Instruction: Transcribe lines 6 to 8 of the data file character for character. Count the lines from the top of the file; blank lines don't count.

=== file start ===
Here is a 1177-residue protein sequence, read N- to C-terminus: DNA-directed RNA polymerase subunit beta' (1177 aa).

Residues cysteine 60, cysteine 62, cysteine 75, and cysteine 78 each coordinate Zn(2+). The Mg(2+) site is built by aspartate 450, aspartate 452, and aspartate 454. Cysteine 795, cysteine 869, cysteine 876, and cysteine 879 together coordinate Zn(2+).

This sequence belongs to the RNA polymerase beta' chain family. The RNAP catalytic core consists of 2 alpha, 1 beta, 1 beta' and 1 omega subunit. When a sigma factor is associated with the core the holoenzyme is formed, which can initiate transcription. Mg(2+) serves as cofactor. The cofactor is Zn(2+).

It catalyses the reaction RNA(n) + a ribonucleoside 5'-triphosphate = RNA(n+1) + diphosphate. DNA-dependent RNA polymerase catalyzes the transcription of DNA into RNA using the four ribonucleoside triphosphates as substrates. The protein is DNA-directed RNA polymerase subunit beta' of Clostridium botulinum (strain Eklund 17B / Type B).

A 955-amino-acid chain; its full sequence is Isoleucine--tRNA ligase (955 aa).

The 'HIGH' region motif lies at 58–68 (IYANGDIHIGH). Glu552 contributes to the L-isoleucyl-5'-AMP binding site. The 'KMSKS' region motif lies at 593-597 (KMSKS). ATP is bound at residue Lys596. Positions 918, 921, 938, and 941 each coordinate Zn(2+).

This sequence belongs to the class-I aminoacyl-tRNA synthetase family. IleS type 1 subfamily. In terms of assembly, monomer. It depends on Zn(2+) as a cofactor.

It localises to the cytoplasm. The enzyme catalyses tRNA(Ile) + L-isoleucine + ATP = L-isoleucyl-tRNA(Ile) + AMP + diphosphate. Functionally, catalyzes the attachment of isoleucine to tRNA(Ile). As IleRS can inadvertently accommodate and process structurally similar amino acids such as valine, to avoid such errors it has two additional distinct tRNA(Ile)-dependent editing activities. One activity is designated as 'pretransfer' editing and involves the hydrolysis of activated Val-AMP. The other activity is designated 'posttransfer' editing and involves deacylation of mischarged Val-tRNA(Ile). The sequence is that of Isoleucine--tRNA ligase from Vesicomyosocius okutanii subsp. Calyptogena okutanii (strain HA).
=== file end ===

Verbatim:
The 'HIGH' region motif lies at 58–68 (IYANGDIHIGH). Glu552 contributes to the L-isoleucyl-5'-AMP binding site. The 'KMSKS' region motif lies at 593-597 (KMSKS). ATP is bound at residue Lys596. Positions 918, 921, 938, and 941 each coordinate Zn(2+).

This sequence belongs to the class-I aminoacyl-tRNA synthetase family. IleS type 1 subfamily. In terms of assembly, monomer. It depends on Zn(2+) as a cofactor.

It localises to the cytoplasm. The enzyme catalyses tRNA(Ile) + L-isoleucine + ATP = L-isoleucyl-tRNA(Ile) + AMP + diphosphate. Functionally, catalyzes the attachment of isoleucine to tRNA(Ile). As IleRS can inadvertently accommodate and process structurally similar amino acids such as valine, to avoid such errors it has two additional distinct tRNA(Ile)-dependent editing activities. One activity is designated as 'pretransfer' editing and involves the hydrolysis of activated Val-AMP. The other activity is designated 'posttransfer' editing and involves deacylation of mischarged Val-tRNA(Ile). The sequence is that of Isoleucine--tRNA ligase from Vesicomyosocius okutanii subsp. Calyptogena okutanii (strain HA).